Me. I Am Mariah… The Elusive Chanteuse is a 78 minute wander through modern r&b, a mix of soul and slow jamz and hip hop and deep jams, it hits, it misses, it feels bizarre even when it isn’t, it sinks in for awhile then goes for a wander into the sort of music you expect from K. Michele. It didn’t sell well but that was because people didn’t want to deal with the terrible album title.
This isn’t the eccentricities you might expect, guests, big guests like Mary J. and Nas, come and go, Miguel lends his voice to what should have been a mammoth hit in the summer of 2013 “#Beautiful” and whenever things feel a little too generic, there is a topnotch sizzling r&b track round the corner.
The sheer length makes it a hard slog, however having said that, it keeps on pulling you up short, early on there is “You’re Mine (Eternal)” followed by the Wale rapped “You Don’t Know What To Do”, later “One More Try” matched with “Heavenly”. The sound is generic, manufactured, but the voice sounds pretty darn good and the songs consistently announce themselves.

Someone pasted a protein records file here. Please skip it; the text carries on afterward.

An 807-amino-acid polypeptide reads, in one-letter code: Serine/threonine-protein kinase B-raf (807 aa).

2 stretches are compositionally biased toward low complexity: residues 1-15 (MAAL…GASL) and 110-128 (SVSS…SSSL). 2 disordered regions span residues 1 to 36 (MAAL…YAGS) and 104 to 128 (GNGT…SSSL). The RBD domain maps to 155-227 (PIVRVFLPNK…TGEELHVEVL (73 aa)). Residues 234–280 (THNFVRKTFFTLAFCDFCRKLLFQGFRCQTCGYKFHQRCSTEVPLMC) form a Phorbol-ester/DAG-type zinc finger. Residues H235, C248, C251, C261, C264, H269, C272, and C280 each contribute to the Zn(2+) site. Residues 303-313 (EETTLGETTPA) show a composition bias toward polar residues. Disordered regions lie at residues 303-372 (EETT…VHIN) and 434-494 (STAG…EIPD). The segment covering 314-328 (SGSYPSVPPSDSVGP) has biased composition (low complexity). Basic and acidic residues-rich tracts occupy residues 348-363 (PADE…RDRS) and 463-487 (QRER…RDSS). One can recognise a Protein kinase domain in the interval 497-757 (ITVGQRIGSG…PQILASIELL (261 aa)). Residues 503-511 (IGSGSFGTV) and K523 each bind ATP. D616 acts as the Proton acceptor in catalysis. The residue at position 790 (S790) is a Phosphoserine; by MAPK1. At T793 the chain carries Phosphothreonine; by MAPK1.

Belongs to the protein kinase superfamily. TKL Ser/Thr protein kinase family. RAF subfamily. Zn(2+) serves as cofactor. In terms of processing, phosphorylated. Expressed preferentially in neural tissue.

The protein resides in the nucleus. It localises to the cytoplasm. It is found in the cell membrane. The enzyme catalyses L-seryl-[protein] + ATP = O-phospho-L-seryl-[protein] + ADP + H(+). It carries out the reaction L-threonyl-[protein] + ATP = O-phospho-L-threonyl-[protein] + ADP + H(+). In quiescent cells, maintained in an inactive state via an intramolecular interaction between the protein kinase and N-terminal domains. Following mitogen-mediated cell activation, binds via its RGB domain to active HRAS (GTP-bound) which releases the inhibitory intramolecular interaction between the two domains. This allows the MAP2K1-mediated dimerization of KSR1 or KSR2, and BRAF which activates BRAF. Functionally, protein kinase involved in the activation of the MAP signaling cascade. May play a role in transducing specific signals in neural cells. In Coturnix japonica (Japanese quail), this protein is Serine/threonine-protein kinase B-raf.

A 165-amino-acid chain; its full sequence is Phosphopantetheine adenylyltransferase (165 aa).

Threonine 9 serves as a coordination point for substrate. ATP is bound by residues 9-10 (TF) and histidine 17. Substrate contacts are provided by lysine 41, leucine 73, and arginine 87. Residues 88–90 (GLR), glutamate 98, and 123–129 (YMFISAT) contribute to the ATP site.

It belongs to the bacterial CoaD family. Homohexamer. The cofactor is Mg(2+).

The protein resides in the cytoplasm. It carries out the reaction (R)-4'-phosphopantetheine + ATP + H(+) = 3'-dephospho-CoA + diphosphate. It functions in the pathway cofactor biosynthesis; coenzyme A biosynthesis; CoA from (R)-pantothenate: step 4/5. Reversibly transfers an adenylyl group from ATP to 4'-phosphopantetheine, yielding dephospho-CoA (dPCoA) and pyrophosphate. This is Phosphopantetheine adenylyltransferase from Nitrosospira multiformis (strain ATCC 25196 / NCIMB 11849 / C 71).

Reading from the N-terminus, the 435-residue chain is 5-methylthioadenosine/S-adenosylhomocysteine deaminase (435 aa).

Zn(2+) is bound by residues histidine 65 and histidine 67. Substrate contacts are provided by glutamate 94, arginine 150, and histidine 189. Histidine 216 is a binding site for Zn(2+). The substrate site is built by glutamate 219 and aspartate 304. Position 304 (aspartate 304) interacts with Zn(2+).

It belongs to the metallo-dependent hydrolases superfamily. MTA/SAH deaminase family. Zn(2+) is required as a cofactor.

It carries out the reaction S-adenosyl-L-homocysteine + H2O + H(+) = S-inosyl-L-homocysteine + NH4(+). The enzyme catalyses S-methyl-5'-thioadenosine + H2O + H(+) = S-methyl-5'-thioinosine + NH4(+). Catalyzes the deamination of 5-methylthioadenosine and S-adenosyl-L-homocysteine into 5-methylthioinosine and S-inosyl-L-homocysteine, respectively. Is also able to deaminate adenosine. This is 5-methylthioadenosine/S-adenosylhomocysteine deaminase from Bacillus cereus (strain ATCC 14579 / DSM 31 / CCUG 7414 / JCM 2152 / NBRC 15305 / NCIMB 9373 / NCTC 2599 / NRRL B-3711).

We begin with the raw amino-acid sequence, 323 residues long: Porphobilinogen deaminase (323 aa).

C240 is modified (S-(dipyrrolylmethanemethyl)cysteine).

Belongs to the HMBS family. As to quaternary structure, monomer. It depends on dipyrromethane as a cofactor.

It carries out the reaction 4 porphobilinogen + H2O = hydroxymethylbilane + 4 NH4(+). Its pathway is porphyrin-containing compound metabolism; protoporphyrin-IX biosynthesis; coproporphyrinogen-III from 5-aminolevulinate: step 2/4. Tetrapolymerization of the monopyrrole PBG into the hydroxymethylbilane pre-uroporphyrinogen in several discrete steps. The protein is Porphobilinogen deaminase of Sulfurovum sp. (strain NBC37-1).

The album was an epic disaster and a PR flop, people thought Butterfly, people though here Mariah goes again, but this was a perceived flop not a real one and her best music since 2006. If it lacked consistency that was as much about the production values and the overall sound and not the songs, and certainly not Mariah’s voice.
If they had called it Beautiful and cut it to 40 minutes it would have hit big time, as it is it keeps on delivering the goods to people who don’t want to hear it. Take off Mariah’s name and put in Beyonce’s name. What would happen then?
Eileen Shapiro: “Portfolio Of A Rockstar Journalist” With Philip Bailey Bringing Earth, Wind, And Fire
Jazz has always been my first love as a kid
some big country and Americana names
free for all has always been the idea behind EPR
The power-pop sensibilities of the Black Lips
Bey with a double header
Creem – America’s Only Rock ‘n’ Roll Magazine, Reviewed Issue By Issue – October 1976 (Volume 8, Number 5)
the man who made the world a safe place for Richard Simmons.